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from: Central Africa | cooking method: boiling-simmering

Mfumbwa

Gnetum africanum is a popular variety of greens (edible vegetable leaves) found throughout tropical Africa -- literally "found" because it grows wild in the forest and is usually not cultivated. It is a natural "forest product" that is gathered by rural people and sold in markets in cities big and small. It is even available in some African grocery stores in Europe. In English, Gnetum africanum is usually called "wild spinach" (though other plants are also called the same). In the Kikongo language of the Congo region Gnetum africanum is called Mfumbwa or Fumbwa (in Angola, M'Fumbua or Fumbua). It is used to make Pondu na Fumbwa, which is also called Saka-Saka, or this recipe, another of many African greens and peanut dishes: Fumbwa elambani na Mafuta ya Nguba -- Fumbwa with palm oil and peanut.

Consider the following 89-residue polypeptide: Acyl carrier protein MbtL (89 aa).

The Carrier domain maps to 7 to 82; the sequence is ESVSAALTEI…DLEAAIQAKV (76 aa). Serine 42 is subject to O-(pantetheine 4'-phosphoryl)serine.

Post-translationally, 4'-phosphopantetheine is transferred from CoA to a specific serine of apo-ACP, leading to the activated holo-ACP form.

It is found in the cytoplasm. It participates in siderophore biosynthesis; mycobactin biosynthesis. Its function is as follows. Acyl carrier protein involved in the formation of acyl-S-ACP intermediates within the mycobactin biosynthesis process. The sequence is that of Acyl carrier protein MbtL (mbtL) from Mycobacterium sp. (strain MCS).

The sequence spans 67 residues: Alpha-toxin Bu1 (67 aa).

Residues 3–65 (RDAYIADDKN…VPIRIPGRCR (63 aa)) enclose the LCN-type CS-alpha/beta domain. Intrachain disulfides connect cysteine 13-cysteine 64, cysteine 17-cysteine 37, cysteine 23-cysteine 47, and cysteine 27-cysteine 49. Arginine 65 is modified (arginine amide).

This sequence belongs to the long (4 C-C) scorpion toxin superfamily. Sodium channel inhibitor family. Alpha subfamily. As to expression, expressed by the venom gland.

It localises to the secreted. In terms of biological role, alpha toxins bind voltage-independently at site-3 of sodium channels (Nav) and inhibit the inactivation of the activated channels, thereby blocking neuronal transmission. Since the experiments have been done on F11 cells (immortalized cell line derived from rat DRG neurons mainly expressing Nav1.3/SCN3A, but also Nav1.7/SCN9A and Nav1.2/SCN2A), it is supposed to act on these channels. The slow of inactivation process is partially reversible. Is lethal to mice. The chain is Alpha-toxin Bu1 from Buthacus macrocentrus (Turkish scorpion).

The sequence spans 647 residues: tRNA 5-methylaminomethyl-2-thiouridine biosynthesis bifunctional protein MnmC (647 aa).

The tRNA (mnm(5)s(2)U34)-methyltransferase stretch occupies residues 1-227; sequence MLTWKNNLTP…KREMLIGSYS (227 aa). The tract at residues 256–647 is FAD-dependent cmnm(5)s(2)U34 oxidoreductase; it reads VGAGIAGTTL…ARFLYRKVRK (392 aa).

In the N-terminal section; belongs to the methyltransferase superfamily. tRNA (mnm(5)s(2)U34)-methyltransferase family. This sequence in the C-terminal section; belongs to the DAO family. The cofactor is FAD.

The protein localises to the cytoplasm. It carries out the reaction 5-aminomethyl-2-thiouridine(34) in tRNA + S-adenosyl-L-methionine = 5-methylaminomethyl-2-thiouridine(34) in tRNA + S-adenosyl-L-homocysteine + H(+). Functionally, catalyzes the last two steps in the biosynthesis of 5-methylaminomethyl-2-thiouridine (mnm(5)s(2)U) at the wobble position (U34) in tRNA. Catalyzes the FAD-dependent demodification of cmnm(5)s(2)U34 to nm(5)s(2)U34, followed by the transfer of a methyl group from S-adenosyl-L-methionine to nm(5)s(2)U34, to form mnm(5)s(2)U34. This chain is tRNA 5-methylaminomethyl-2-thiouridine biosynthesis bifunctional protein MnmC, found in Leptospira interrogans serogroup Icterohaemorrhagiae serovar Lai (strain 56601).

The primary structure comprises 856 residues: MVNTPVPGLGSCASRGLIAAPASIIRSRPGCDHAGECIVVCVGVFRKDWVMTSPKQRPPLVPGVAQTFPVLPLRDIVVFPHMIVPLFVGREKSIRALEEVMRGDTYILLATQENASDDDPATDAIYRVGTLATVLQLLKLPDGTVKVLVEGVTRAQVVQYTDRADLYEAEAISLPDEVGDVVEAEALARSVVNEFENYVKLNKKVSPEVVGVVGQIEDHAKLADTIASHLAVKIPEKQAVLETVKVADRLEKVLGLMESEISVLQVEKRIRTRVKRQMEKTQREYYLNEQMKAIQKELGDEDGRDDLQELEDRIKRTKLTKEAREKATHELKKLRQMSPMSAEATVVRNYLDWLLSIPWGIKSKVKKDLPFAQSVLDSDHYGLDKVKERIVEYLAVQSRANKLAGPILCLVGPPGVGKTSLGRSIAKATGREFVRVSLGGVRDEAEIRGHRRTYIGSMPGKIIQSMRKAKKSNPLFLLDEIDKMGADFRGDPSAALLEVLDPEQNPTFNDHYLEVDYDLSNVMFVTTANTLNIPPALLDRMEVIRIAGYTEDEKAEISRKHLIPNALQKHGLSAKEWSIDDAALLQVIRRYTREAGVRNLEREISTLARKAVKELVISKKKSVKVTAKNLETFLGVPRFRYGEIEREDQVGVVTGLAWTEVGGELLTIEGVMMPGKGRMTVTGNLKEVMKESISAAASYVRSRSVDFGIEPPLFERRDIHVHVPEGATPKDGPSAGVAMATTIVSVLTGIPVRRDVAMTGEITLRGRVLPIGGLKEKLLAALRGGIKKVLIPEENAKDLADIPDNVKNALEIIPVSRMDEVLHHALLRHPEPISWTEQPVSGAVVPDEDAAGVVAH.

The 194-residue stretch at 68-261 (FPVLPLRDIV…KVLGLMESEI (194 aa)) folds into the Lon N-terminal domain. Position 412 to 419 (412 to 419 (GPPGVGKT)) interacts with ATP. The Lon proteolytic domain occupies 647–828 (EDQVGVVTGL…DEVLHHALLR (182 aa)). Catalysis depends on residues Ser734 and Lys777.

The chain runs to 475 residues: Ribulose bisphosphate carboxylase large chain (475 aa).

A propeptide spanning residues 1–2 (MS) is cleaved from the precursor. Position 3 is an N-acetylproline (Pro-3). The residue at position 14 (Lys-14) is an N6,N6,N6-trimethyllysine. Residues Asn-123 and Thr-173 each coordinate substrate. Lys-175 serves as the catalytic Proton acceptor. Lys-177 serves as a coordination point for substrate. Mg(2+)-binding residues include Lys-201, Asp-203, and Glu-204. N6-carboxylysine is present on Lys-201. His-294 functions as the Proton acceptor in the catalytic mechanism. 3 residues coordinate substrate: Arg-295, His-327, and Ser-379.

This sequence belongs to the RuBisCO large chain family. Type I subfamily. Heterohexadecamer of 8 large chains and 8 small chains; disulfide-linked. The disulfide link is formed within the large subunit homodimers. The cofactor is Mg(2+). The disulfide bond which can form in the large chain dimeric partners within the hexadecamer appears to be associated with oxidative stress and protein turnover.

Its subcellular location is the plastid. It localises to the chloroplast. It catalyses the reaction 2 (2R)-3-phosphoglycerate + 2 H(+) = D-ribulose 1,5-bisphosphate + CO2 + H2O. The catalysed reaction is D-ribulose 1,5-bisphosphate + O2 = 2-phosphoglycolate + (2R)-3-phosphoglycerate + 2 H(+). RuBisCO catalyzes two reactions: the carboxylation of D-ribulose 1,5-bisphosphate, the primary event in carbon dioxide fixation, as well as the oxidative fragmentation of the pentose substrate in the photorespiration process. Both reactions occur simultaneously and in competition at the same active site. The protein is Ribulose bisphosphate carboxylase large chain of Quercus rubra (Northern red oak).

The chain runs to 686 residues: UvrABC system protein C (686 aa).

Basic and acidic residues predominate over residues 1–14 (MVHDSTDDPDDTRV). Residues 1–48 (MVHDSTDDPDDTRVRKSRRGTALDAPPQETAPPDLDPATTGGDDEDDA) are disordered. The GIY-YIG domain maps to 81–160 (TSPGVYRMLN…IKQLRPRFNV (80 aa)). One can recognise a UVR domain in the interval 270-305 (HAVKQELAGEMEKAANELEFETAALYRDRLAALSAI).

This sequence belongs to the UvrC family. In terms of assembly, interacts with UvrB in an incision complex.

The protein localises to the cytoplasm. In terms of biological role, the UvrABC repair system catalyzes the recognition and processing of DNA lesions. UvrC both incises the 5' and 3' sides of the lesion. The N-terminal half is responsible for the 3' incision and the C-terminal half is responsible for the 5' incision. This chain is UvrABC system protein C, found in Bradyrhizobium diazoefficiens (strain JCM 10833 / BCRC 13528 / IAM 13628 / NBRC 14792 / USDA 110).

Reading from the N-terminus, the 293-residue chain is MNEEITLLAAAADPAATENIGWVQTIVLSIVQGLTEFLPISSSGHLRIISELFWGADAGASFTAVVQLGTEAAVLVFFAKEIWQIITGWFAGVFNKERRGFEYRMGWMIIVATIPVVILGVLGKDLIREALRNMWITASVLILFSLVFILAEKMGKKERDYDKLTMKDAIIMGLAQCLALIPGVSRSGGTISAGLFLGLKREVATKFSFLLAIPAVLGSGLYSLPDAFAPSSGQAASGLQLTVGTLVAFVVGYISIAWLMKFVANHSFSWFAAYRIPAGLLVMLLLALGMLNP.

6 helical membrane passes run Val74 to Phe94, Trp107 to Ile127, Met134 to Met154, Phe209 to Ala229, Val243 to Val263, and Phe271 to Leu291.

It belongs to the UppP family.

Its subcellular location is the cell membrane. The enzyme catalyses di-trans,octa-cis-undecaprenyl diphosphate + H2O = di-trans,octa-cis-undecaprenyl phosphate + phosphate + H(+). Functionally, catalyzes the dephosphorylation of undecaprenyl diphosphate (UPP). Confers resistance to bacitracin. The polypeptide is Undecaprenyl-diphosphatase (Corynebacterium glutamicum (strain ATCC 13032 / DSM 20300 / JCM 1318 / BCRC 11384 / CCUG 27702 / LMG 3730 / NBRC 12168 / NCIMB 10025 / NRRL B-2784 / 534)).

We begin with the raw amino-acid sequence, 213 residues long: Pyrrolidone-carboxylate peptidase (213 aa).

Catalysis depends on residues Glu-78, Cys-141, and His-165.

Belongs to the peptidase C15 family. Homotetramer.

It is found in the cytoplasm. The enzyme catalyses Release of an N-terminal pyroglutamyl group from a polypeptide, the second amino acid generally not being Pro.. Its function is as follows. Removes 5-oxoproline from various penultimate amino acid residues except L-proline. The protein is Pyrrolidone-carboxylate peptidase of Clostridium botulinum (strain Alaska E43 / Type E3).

congo village

What you need

What you do

The red palm oil, added like a pat of butter or a drizzle of olive oil in a European dish, gives the greens a distinctive flavor and color. Homemade red palm oil and palm butter, made from the fruit of the African oil palm (Elaesis guineensis) are features of tropical African cooking. See Poulet Moambé / Poulet Nyembwe.


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